After you’ve moved to South Africa, you may consider hiring domestic help for your home. Ensure that you follow the rules and regulations for hiring a domestic worker in South Africa.
If you’ve just moved to South Africa, this is one item on your moving-in list where things progress swiftly. That is why it is best to put some thought into hiring domestic help in South Africa ahead of time.
Domestic help in South Africa
Having domestic help (a maid) is the one thing you will absolutely cherish in South Africa. There is some paperwork to deal with. But I will walk you through the process; it will be well worth it because having domestic help is simply wonderful. Just think – I’m sitting here researching and typing expat advice columns while my laundry is being ironed and my bathrooms cleaned!
Almost all middle-class South Africans employ domestic workers: housekeepers, nannies, gardeners, and so on. As an expat, you probably will, too. In fact, you might be expected to; this gives a valuable job to someone who most likely supports a large family with it. As soon as you move into your house, people knock at your door for domestic work.
Do you want someone coming in several times a week? Or do you want her to live with you? In that case, she occupies the domestic quarter, something most houses here have (if typically not very spacious).
And are you looking for someone mainly to clean, or also to watch your children? Whatever you hire her for, she will spend a fair amount of time on ironing, whether you think that’s necessary or not. It’s just the Law Of Domestic Workers, I think.
Finding good domestic help
The best way to find good domestic help is to hire someone who’s worked for another expat family before. There are agencies you can contact as well, such as Marvellous Maids, but they charge a fee for the referral. While they perform a background check, the best background check is for you to talk with the previous employer. That way, you’ll find out whether and why they were happy with her work.
If you’re moving into the Dainfern area of Johannesburg (a prime expat location), get a hold of the Dainfern newsletter. It has an excellent classifieds section advertising domestic workers.
The legalities of employing a maid
So you’ve found a maid – now what? Judging from my own experience, I would have just told you, wonderful, you’re all set, happily ever after. Domestic workers are protected by law. All regulations regarding domestic workers are on the Department of Labour website.
Read through the various guides, but don’t be frustrated if it seems a bit much to remember. Basically, there is a minimum wage (around 1,500 ZAR per month). There are rules regarding work hours, overtime, annual leave, public holidays, payslips, unemployment insurance, and termination.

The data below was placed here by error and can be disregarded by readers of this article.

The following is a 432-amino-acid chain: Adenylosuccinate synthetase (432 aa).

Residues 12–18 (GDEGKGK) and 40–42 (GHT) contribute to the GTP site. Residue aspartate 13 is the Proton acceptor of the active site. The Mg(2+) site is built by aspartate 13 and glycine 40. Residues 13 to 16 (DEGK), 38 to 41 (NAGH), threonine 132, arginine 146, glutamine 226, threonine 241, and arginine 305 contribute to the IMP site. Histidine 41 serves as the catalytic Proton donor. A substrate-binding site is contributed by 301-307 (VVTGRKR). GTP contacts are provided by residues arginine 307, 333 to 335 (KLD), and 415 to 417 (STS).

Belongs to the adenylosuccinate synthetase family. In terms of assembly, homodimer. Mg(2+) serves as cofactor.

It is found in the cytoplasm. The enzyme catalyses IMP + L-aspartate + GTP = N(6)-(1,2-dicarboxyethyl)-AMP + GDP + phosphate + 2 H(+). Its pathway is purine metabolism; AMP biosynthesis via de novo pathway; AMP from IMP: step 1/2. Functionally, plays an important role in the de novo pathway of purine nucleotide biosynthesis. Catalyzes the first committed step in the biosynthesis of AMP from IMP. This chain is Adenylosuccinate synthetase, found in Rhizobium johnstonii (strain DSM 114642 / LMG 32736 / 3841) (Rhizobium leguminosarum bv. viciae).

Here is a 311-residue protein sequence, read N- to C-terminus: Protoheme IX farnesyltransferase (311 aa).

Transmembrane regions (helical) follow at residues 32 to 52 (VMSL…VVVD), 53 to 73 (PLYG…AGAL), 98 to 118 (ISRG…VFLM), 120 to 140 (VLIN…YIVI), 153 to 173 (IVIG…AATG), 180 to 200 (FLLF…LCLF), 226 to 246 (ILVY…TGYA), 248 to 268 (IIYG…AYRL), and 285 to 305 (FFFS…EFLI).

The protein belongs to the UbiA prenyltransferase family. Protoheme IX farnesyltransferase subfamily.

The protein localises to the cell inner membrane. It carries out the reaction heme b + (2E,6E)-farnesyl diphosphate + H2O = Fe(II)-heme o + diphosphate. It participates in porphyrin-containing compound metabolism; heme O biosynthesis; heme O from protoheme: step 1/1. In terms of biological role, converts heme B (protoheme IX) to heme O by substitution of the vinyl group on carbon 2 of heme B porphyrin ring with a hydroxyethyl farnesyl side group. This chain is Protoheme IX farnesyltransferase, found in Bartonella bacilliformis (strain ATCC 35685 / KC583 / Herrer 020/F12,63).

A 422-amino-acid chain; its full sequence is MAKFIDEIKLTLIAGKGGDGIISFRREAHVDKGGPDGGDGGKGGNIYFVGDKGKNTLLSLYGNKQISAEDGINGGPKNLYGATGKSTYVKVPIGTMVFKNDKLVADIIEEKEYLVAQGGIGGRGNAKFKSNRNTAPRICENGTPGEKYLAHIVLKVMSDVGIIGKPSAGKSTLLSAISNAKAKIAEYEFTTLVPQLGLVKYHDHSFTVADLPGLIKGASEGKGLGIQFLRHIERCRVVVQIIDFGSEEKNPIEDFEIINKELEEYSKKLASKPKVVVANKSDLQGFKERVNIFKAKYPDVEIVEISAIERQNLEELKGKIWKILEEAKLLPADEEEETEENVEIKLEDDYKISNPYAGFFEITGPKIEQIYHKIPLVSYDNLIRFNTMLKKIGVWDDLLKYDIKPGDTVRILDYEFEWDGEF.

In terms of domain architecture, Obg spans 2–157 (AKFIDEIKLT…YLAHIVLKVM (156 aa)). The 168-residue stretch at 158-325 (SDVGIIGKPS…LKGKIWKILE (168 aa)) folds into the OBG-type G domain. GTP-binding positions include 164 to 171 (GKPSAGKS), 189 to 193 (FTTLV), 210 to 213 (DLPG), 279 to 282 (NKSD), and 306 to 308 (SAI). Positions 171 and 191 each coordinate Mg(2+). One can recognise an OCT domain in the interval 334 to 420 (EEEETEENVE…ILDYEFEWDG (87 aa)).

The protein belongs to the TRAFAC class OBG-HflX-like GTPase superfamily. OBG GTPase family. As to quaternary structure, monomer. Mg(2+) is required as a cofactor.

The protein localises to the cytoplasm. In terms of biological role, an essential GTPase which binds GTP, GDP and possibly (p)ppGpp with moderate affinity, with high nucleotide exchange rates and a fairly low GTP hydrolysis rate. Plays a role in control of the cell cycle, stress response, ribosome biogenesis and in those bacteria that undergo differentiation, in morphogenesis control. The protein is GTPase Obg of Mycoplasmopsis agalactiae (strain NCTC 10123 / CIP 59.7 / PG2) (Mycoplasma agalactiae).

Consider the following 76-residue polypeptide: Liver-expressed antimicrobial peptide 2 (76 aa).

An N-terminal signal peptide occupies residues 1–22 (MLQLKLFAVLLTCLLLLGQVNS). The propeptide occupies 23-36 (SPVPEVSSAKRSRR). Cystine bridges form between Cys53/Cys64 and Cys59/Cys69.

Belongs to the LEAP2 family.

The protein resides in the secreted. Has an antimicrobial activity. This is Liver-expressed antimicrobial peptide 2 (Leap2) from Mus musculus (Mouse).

How much should you pay?
Typical salaries for domestic workers range from 1500ZAR to 3000ZAR per month for working Mon-Fri from 8-5. What you pay might depend on the tasks (e.g., cleaning, cooking, babysitting, driving). The only reason to not pay your maid at the upper salary range is to leave room for raises or the occasional help she herself needs. For a live-in maid, you typically also provide the food, plus furnishings for her room, and perhaps the occasional doctor’s visit, since there is no insurance to speak of.
South Africa’s unemployment fund
There is, however, the UIF, South Africa’s unemployment fund. As an employer of a domestic, you pay 1% of their salary into it on a monthly basis. The employee makes a contribution (also 1%) as well; in most cases, this is also paid by the employer (since you can be almost certain it will never be paid if you don’t do it). When you first employ a domestic worker, you must register them with South Africa’s Department of Labor. You will find two forms there: UI-8D and UI-19. Complete and return both of these. Within a week, you’ll receive a uFiling number, which you then use to set up your account. After that, you will be notified every month when a new payment is due; pay this fee directly via the uFiling website, or via bank transfer.
There are services that handle all domestic payroll affairs for a small fee (around 20 ZAR per month). But in my mind setting up a uFiling account and making your monthly payments is very easy. I have a pre-printed payslip on file that I have her sign upon receipt of the money, just so that there is a record.
Contracts for domestic workers
I’m often asked whether a contract is needed for your domestic. Yes, as per the Department of Labour, a contract is required, and you will find the details on their website. But I’ve also heard of cases where a contract made it difficult to terminate a maid, even in the case of theft. On the other hand, you must make your UIF payments (there is a stiff penalty for failure to do so) so your employee is registered with the Department of Labor. It also makes sense to write down your basic expectations in contract form. If you use an agency for your UIF payments, they also provide contracts.
What you should also make sure of before you hire a domestic worker is that she is South African. If not, check that they can work legally in the country.
Make sure you spend some time interviewing her and checking her ID, and have her come work for you on a temporary basis at first. An experienced maid has a routine; if you want things done a certain way, talk about all those things upfront or perhaps meet regularly to address any changes.
So while you’re busy packing up and filing visa applications and saying your good-byes at home, take some time to think about your future South African life with domestic help. And count the times you’re scrubbing toothpaste out of your child’s sink – they might be your last for a while!
Joburgexpat / Expatica